An adjusted Ebitda loss of $260m (£192m) was an improvement on an anticipated loss of around $350m, but Peleton had ramped up spending to meet demand and now faces a cash crunch. “It only has $1bn of cash on the balance sheet. It’s a lossmaking business so will churn through that quickly, and with a depressed stock market, it will make it much more difficult to raise money in the public markets,” said Stephen Yiu, manager of Blue Whale Growth Fund.

Netflix had one of its most successful years in terms of content creation in 2021. Squid Game, The Witcher and Don’t Look Up were all huge hits, but, after forecasting slowing growth in subscribers, its share price has fallen by 28 per cent in the last week.  

In the fourth quarter, it added 8.3m new subscribers, which was a little below the expected 8.5m. The bigger issue, though, is that management has forecast just 2.5m more subscribers in the current quarter, down from 4m the year before. To try to offset this, Netflix has increased prices in the US, but with $15bn of debt and negative free cash flow, it looks particularly vulnerable in a higher interest rate environment.

Cryptocurrency exchange Coinbase (US:COIN) and retail investor platform Robinhood (US:HOOD) both increased users during lockdown as bored investors stuck at home logged on to purchase cryptocurrencies and equites. But the stock market sell-off provides a double hit to their valuations. Not only do rising rates impact their future cash flows, but stock market declines also typically lead to a fall in activity by retail investors.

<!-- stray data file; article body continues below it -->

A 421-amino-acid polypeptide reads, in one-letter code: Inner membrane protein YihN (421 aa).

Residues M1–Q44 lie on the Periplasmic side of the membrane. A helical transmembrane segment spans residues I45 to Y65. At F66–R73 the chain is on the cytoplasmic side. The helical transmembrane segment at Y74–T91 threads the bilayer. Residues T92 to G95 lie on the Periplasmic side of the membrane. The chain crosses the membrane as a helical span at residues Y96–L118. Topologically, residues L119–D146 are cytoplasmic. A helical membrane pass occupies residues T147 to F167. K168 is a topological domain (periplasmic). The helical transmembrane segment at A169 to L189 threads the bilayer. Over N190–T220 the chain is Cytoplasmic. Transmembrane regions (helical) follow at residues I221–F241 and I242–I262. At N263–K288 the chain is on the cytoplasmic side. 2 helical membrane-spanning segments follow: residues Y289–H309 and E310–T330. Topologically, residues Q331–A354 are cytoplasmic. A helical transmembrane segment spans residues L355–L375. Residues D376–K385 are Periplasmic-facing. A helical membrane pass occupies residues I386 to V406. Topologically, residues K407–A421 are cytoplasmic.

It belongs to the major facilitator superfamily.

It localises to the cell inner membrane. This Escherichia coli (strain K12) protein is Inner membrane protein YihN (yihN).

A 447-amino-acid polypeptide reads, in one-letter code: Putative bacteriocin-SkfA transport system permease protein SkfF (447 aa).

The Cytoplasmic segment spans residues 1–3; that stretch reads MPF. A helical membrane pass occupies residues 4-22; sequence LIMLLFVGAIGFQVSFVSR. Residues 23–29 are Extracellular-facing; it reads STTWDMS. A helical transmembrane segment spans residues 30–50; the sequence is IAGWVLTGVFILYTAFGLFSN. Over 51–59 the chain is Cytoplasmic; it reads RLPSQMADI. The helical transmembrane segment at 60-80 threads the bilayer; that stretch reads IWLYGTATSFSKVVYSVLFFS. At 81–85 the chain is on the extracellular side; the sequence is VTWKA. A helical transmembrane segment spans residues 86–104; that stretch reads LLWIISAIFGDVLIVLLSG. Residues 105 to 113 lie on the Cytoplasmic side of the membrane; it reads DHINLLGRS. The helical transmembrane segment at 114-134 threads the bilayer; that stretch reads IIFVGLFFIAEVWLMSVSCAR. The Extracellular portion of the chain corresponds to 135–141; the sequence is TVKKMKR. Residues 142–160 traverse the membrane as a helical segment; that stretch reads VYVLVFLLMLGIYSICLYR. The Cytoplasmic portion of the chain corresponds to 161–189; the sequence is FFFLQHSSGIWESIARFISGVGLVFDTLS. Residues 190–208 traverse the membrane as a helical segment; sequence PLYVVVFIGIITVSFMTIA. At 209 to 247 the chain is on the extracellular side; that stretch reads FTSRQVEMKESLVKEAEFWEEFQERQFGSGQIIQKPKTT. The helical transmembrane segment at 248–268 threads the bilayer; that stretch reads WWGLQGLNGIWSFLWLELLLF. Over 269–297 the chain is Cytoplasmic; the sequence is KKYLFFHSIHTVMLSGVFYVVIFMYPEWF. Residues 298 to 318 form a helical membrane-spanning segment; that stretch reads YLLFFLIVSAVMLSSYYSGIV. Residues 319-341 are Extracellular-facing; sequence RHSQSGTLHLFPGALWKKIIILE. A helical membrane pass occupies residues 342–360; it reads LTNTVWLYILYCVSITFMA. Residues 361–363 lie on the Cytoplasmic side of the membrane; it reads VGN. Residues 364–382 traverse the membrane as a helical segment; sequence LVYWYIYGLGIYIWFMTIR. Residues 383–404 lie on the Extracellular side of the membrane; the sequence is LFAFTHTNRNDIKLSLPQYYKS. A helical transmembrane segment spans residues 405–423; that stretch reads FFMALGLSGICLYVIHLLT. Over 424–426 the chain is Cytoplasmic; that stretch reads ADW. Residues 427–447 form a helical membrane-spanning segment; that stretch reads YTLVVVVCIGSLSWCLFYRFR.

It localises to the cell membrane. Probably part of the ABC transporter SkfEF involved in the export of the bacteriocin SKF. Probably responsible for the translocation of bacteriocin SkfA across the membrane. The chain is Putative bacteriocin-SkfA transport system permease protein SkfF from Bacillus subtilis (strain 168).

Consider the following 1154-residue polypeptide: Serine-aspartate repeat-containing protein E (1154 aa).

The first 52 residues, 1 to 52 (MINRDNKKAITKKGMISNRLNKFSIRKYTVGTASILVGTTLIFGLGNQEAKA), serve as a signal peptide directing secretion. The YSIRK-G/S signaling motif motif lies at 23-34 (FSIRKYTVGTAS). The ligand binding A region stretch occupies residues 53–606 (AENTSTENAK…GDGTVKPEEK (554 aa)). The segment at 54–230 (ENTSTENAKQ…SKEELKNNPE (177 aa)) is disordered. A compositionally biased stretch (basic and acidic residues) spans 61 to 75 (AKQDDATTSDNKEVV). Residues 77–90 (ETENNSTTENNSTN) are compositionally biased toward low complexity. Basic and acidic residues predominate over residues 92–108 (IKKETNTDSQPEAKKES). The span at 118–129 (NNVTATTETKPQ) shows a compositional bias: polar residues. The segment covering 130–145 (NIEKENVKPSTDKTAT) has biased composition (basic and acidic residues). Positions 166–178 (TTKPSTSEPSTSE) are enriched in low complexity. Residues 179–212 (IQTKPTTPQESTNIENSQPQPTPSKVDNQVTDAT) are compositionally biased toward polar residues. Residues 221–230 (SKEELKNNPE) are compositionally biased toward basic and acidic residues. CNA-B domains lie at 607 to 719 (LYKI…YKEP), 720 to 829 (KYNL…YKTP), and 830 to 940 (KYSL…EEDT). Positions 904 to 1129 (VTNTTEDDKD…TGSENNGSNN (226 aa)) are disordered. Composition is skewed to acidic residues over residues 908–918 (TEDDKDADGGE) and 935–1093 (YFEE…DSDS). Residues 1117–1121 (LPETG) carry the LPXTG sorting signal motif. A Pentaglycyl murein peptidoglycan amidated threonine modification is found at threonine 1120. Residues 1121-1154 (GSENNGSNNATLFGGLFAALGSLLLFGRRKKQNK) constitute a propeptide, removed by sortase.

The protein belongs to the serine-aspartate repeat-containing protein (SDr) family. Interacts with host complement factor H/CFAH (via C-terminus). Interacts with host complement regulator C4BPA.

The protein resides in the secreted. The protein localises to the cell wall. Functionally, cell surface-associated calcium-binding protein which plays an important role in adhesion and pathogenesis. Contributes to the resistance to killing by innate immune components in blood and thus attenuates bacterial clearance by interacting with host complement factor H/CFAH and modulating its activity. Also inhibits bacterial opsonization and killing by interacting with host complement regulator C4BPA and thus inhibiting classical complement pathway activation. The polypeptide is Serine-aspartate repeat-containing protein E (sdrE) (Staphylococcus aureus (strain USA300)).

In the last month, Coinbase's shares are down 34 per cent and Robinhood's shares have fallen 29 per cent.

 

The quest for quality

Investors are looking for companies with strong cash flows that don’t have to rely on financing either from debt or share placements. “Microsoft is a great business because it is growing and can finance this through its strong cash flow,” said Yiu, who has Microsoft as one of his fund's top 10 holdings. Cash-generative businesses Alphabet (US:GOOGL), Mastercard (US:MA) and Nvidia (US:NVDA) are also included in the fund.

Microsoft has just agreed to purchase Activision Blizzard (US:ATVI) for $68.7bn in what would be the largest deal in gaming industry history. This is only just over half the cash it had on its balance sheet at the end of 2021. In its second-quarter results on Tuesday, the tech company announced that revenue and operating profit were up 20 per cent and 24 per cent, respectively. In a sign of investor nervousness, Micosoft shares initially fell on what were perceived as solid but not stellar results, before upbeat guidance on its post-results analyst call sparked a sector-wide rally.

Brokers are now expecting 2024 earnings per share of 1251¢ for Microsoft, up around 60 per cent from 797¢ in 2021.  

But Grantham at GMO is looking outside the US for returns. “We have concentrated our exposure to non-US value stocks globally, including those in emerging markets and Japan. To us, these stocks look very cheap relative to the US."

Emerging market equities and value shares in Japan, particularly smaller Japanese value companies are "attractive in absolute terms as well", he said.